Legislation seeks to outsmart ‘smart’ speakers

By Jordan Cunningham, Special to CALmatters

The Cunningham household recently added a family member, a system of interconnected smart speakers that goes by the name “Alexa.”  

Alexa is pretty helpful around the house. She plays the news or classic rock when I make breakfast. She reminds my kids to fold their laundry.  She plays rain sounds at bedtime to help the kids get to sleep, and then blares an alarm in the morning to wake them up for school.

This technology is an amazing achievement, to be sure.  Smart speakers have the potential to improve our lives dramatically.

What you may not realize, however, is that smart speakers and tech companies have the capability of recording your private conversations, even when you may think the device is turned off.  

Privacy in the home is at risk as this exciting technology proliferates.

You’ve probably heard the story of when an Alexa smart speaker recorded a private conversation, and then emailed the clip to someone, all without the owners’ knowledge. These devices can even be hacked, giving an identity thief a front-row seat to your private life.

In our homes, we have some of the most personal conversations in our lives.  We talk about our health and finances, our hopes and fears.

We talk to our partners, spouses and kids, family, friends and acquaintances. We laugh, share stories, express our most deeply-held opinions, debate, and argue. We can and should expect those conversations to be private.

And we have a long legal tradition of safeguarding privacy.

The Third and Fourth Amendments to the U.S. Constitution are aimed at protecting homes and persons from unwarranted government intrusion. In California, we have a law against recording a conversation without consent, also called “eavesdropping.”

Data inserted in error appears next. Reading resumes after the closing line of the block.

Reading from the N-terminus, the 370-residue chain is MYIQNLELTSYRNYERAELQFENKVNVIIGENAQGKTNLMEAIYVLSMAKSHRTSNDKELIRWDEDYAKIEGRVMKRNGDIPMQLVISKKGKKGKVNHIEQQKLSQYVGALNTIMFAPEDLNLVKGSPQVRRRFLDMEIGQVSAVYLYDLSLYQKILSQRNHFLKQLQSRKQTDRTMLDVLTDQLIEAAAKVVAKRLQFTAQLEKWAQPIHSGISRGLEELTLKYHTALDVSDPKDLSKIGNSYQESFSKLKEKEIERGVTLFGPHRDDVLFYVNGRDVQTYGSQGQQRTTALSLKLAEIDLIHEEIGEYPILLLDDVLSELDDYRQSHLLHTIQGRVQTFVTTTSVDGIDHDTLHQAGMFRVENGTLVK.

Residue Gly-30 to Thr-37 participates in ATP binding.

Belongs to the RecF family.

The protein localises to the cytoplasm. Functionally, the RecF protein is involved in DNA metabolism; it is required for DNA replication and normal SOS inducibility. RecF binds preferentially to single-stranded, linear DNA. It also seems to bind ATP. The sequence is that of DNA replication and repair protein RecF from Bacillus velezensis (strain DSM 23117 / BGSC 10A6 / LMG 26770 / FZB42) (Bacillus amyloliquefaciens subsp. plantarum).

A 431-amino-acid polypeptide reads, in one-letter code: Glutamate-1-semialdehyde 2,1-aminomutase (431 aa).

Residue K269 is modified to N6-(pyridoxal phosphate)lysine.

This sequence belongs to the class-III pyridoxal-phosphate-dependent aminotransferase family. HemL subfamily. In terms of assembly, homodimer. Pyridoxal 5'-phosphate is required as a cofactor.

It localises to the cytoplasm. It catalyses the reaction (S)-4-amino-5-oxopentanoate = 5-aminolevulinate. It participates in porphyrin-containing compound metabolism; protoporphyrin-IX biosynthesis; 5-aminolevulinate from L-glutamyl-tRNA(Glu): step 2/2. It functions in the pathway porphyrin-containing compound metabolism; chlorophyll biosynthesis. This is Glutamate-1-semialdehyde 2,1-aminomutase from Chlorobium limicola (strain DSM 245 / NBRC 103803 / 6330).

As a San Luis Obispo County deputy district attorney, I needed a warrant to tap a phone line and listen in on conversations of a suspected criminal.

To enjoy the convenience of this exciting new technology without giving up our privacy in the home, we need to get ahead of these dangers with common-sense protections.  

That’s why I am carrying the “Future of Eavesdropping Act,” Assembly Bill 1395, with Assemblywoman Buffy Wicks, a Democrat from Oakland. It would prohibit smart speakers and their manufacturers from saving or data mining through any recordings the devices may capture.

Californians should be able to enjoy the convenience of a modern home with interconnected technology without fearing that their most private conversations could be compromised.  In this brave new world, the Future of Eavesdropping Act is an important new step.

That way, if you decide to invite Alexa into your home, you can rest assured that she isn’t spying on your family. 

Assemblyman Jordan Cunningham is a Republican representing Assembly District 35 in San Luis Obispo, [email protected] He wrote this commentary for CALmatters.

Latest in Commentary


California must not fall for marketing scheme that falsely claims to protect tropical forests


Housing action just half-a-loaf


California still No. 1 in poverty

photo of the 2017 Thomas Fire


Seeking to help people at greatest risk from climate change

A male Chinook salmon returns from the Pacific to spawn. Photo via California Sea Grant/Flickr


Newsom and legislators have a choice: side with the environment or with Trump